• Canadian Association of Law Libraries 2012 Conference Resolutions (May 10, 2012): "A number of resolutions were adopted yesterday at the Annual General Meeting ... of the Canadian Association of Law Libraries in Toronto (...) members also voted to support the Save Libraries and Archives Canada campaign ..."
  • September 2012 Campaign Update of Save Library and Archives Canada (September 27, 2012): "The Canadian Association of University Teachers (CAUT) launched a campaign this year called Save Library and Archives Canada (LAC) because of its fear that recent federal budget cuts would hamper the institution's many collections and activities. The campaign has just published a September 2012 Campaign Update (...)" 
  • Library and Archives Canada Terminates Inter-Library Loan Service (October 31, 2012): "The CLA Govt Library & IM Professionals Network, part of the Canadian Library Association, has published an announcement from Library and Archives Canada (LAC) that the institution is putting an end to its inter-library loan service in the next few weeks. The LAC's service has been an indispensable tool nationwide for researchers and libraries. "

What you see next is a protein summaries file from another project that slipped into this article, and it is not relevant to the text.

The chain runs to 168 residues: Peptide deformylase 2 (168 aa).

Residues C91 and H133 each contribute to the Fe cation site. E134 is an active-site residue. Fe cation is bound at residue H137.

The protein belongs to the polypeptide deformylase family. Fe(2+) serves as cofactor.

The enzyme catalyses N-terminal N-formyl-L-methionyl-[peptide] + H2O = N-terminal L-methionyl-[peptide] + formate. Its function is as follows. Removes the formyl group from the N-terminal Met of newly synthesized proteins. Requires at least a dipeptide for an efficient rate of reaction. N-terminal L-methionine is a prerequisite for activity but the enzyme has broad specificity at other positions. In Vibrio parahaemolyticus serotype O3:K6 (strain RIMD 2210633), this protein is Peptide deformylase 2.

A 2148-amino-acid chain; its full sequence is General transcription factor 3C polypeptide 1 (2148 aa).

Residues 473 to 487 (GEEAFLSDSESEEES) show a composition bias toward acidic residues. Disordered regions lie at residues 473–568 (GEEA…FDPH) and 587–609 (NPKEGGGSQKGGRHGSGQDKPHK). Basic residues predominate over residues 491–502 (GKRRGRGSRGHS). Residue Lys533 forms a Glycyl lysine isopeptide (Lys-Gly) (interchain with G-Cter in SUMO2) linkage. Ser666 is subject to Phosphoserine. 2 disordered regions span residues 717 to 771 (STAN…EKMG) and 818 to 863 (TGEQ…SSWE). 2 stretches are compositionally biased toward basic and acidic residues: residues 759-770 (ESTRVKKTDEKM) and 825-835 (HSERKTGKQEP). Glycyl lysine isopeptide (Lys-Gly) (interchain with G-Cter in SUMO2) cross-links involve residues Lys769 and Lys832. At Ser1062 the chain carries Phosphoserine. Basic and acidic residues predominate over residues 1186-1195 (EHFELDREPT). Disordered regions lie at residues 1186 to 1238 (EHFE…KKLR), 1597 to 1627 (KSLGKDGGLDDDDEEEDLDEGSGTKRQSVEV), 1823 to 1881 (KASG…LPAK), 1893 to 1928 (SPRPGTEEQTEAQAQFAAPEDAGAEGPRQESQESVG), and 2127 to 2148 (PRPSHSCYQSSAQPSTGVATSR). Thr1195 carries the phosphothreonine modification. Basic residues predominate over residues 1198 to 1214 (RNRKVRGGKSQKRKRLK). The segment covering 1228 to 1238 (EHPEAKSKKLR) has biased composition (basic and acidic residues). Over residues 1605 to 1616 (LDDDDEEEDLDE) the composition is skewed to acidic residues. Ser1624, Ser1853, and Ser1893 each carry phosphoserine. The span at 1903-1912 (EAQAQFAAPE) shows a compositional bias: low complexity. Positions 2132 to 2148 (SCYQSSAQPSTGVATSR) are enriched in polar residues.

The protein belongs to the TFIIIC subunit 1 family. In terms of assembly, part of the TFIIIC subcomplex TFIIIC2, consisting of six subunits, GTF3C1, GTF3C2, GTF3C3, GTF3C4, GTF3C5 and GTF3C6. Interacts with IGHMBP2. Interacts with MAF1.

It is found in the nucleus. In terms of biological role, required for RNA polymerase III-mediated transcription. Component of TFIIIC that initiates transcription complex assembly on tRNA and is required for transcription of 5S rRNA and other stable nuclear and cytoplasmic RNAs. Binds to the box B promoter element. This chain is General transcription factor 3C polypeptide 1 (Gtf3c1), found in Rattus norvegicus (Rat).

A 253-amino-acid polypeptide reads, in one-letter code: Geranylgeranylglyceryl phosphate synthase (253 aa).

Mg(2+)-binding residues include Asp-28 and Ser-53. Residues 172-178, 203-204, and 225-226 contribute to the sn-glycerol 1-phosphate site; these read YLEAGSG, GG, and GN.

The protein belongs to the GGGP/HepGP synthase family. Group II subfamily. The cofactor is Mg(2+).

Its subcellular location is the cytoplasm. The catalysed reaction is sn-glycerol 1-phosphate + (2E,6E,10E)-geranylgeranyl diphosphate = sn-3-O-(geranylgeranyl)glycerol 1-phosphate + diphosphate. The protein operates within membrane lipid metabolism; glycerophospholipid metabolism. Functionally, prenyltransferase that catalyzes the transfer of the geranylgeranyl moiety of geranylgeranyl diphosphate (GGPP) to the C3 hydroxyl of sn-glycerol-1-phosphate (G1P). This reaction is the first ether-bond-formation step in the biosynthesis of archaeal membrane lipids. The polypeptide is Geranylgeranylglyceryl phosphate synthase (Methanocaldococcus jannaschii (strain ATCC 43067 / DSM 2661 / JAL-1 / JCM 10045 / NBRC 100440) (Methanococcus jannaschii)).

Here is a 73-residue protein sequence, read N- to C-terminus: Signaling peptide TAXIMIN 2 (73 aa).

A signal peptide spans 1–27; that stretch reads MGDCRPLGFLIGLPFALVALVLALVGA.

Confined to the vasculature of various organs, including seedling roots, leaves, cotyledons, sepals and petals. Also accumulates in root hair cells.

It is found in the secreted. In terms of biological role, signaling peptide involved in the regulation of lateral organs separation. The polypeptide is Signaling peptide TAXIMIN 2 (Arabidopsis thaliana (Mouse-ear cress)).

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Thursday, December 13, 2012

Library of Parliament Comparison of Lawful Access Laws in Canada, US, UK and Australia

The Library of Parliament recently posted an updated version of a  paper comparing Canadian legislative proposals relating to lawful access to the situation in the UK, the USA and Australia.

"Lawful access" refers to a police investigative technique that allows for the interception of electronic communications during a lawful search:
"During the first session of the 41st Parliament, in February 2012, the Minister of Public Safety introduced a bill on 'wiretapping' in the era of new electronic technologies (...) "

"Bill C-30 responds to the concerns of law enforcement and national security agencies that new technologies – such as Internet communications – often present obstacles to the lawful interception of communications. The bill has two parts, each responding to one of its central objectives.